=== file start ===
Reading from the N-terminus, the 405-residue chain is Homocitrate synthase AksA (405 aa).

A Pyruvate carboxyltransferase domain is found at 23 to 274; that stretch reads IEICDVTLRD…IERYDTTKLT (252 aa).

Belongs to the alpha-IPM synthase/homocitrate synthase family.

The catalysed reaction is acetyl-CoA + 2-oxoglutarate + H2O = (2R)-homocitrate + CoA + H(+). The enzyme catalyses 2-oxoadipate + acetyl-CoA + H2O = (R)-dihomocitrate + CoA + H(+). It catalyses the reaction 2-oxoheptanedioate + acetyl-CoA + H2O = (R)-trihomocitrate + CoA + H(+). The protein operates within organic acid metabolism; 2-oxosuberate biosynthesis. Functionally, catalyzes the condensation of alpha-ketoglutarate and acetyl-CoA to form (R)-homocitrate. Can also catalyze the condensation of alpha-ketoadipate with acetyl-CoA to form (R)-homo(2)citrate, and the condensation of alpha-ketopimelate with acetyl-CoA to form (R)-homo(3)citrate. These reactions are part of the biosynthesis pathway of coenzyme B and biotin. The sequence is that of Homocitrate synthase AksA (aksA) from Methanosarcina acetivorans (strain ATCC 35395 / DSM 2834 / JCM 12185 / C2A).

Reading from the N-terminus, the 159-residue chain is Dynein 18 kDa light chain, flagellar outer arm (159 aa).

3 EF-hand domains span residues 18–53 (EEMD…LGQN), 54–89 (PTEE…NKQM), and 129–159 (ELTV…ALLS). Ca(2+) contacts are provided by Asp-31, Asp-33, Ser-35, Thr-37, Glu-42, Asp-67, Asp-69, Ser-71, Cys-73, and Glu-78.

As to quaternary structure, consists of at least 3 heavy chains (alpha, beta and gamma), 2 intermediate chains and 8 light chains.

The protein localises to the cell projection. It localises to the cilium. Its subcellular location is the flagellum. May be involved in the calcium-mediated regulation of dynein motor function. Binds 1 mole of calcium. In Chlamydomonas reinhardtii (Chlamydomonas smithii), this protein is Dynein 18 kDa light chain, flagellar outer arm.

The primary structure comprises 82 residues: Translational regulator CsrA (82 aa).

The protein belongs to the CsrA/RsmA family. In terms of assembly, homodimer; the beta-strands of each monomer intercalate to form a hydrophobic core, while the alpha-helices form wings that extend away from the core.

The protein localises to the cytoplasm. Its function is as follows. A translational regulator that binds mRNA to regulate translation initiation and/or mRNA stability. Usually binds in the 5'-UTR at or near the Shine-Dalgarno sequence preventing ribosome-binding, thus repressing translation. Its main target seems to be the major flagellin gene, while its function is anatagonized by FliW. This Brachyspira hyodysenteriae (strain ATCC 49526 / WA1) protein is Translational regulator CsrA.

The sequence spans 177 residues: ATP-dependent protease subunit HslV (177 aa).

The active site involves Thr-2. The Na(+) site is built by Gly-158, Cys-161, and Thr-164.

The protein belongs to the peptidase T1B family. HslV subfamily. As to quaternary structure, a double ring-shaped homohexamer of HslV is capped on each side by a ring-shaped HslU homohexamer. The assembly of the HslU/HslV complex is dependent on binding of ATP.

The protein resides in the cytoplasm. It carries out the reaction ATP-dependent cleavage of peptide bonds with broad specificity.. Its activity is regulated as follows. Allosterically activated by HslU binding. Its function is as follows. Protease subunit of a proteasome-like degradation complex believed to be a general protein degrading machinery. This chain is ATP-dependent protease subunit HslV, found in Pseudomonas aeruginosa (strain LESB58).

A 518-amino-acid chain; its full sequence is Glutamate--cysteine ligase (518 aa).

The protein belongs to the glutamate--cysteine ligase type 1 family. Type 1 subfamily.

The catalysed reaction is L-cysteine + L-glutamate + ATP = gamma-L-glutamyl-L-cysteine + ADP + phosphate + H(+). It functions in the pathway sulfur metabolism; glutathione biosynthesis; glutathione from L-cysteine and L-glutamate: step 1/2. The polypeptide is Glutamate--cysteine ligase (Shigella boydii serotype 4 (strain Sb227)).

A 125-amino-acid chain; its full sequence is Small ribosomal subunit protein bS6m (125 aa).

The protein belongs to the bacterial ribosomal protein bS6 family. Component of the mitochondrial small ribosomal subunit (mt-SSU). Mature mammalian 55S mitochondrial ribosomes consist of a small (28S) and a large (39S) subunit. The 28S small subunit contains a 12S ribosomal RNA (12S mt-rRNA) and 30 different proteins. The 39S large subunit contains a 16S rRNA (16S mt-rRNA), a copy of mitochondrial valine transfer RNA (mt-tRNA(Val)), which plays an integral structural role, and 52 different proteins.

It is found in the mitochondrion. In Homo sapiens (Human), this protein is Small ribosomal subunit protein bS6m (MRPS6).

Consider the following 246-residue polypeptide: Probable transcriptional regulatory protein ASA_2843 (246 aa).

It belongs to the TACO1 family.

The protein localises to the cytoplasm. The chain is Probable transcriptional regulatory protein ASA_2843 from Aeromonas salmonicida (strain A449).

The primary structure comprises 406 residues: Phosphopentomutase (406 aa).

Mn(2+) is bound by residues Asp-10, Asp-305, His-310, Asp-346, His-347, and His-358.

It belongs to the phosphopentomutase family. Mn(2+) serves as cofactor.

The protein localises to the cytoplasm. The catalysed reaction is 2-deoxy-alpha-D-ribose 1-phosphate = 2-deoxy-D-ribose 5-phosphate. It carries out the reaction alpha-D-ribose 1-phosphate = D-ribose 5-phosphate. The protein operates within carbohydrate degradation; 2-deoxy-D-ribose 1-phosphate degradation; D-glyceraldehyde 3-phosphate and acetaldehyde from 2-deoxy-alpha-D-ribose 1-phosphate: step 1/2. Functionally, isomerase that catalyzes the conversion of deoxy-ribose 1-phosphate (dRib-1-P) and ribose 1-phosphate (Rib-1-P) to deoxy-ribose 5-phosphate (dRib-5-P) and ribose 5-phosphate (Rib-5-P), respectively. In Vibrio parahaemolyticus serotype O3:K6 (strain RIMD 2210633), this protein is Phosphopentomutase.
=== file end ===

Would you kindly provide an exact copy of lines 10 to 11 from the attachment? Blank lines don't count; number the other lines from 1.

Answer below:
The protein belongs to the CsrA/RsmA family. In terms of assembly, homodimer; the beta-strands of each monomer intercalate to form a hydrophobic core, while the alpha-helices form wings that extend away from the core.

The protein localises to the cytoplasm. Its function is as follows. A translational regulator that binds mRNA to regulate translation initiation and/or mRNA stability. Usually binds in the 5'-UTR at or near the Shine-Dalgarno sequence preventing ribosome-binding, thus repressing translation. Its main target seems to be the major flagellin gene, while its function is anatagonized by FliW. This Brachyspira hyodysenteriae (strain ATCC 49526 / WA1) protein is Translational regulator CsrA.